R’s evolution, when connected with another human being, suggests that apathy and a lack of connection between humans is the real culprit of society’s downfall, not the zombies themselves. A scene in which R reminisces about how exciting the airport must have once been, with its continuous flow of people from different walks of life, is ironically juxtaposed with what was (and is) more accurately the case of people occupied by their cell phones and bumping into one another.

Despite the film’s large lack of horror and action, it supplements this with great use of suspense, an adorable love story and stylish cinematography based on a pallet of red, blue and grey. R’s love of old records lends to a new interpretation and great usage of Bruce Springsteen’s classic hit “Hungry Heart,” while college favorites from artists such as M83 and Bon Iver are blended in to give the film some contemporary identity.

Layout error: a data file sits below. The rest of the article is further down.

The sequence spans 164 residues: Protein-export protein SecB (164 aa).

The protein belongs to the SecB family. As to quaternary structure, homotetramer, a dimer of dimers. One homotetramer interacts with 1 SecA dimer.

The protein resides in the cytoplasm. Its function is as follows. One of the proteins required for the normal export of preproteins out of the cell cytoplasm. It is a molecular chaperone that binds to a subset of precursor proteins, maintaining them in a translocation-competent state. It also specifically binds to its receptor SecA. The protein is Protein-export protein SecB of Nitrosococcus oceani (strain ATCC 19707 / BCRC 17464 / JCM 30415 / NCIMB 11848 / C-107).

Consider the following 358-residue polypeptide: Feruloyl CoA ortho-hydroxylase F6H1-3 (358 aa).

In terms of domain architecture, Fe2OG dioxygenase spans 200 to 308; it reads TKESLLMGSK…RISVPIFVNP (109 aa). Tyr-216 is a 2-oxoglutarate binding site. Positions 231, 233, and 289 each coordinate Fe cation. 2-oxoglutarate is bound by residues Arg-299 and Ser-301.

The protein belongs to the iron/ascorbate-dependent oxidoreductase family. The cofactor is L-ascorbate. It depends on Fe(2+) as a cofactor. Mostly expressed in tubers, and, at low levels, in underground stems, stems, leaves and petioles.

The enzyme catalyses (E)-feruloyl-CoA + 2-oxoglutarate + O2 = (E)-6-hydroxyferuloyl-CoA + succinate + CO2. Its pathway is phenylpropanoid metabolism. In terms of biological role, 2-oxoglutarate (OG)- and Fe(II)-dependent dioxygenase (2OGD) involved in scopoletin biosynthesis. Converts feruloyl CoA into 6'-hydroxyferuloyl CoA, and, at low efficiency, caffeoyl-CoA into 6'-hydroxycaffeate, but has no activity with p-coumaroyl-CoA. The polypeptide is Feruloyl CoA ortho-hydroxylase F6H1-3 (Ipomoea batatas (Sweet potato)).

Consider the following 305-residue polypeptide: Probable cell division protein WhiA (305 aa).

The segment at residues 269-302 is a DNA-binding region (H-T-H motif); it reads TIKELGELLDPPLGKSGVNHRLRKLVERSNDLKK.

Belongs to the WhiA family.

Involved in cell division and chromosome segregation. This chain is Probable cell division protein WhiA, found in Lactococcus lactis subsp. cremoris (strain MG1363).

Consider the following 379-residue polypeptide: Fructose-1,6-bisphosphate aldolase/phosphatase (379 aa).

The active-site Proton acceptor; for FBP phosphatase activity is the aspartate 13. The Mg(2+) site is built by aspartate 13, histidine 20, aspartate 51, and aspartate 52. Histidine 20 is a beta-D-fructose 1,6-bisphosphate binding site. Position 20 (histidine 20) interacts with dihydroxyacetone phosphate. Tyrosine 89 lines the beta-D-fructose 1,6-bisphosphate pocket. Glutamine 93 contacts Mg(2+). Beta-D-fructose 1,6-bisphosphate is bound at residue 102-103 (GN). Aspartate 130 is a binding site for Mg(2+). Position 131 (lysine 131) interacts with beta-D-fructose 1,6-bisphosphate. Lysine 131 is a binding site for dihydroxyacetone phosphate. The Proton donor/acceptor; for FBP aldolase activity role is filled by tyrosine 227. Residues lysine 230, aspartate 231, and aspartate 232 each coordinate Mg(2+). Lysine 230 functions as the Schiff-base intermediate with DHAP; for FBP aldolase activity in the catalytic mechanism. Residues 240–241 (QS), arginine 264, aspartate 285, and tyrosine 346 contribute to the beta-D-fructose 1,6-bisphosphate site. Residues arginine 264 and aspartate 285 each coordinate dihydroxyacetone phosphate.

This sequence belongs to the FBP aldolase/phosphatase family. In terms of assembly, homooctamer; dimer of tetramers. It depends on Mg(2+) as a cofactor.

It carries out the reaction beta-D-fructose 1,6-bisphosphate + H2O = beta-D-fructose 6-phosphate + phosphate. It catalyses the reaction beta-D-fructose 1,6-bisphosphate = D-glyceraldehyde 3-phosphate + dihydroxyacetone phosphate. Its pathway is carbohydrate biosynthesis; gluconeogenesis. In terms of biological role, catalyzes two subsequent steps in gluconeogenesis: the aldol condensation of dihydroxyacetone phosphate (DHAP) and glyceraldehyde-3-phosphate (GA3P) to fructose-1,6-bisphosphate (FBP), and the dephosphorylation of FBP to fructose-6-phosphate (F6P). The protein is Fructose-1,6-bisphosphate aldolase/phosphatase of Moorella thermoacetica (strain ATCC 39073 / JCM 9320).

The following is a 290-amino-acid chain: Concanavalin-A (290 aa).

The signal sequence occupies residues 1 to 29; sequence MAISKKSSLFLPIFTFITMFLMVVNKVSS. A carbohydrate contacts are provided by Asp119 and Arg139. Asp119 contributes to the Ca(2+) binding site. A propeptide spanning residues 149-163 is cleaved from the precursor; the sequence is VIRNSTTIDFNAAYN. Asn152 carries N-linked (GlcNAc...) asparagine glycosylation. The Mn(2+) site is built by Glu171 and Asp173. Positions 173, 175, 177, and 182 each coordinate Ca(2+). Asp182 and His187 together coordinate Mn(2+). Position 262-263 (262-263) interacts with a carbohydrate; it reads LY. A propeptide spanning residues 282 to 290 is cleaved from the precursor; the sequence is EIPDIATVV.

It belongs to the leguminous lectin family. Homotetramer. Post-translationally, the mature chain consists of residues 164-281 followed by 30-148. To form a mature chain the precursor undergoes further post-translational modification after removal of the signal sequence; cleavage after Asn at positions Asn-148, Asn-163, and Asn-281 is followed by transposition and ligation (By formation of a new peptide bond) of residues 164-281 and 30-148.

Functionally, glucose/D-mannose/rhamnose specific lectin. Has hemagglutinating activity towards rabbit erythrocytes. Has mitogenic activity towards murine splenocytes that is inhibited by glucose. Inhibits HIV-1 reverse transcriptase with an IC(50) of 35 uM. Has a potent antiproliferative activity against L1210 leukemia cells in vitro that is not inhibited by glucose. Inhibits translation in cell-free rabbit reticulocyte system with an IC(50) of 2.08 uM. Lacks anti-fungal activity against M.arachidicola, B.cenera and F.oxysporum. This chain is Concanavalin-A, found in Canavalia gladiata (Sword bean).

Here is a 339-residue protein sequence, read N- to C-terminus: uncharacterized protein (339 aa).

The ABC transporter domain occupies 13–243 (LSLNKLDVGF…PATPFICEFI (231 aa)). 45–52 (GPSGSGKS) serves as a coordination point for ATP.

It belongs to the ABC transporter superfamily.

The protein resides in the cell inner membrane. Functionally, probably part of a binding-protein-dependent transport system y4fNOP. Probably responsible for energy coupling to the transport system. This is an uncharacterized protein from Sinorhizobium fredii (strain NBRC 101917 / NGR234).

Summit Entertainment also produced the “Twilight” franchise, but “Warm Bodies” is anything but Twilight, contrary to what some might say. Director Jonathan Levine’s finished product should succeed in pleasing both fan bases. Rooted in astute observations, social commentary and pop culture references “Warm Bodies” is a feel-good movie that is impossible to resist and perfect for a date on Valentine’s Day.

 

Vincenza Parella can be reached at vparella@student.umass.edu.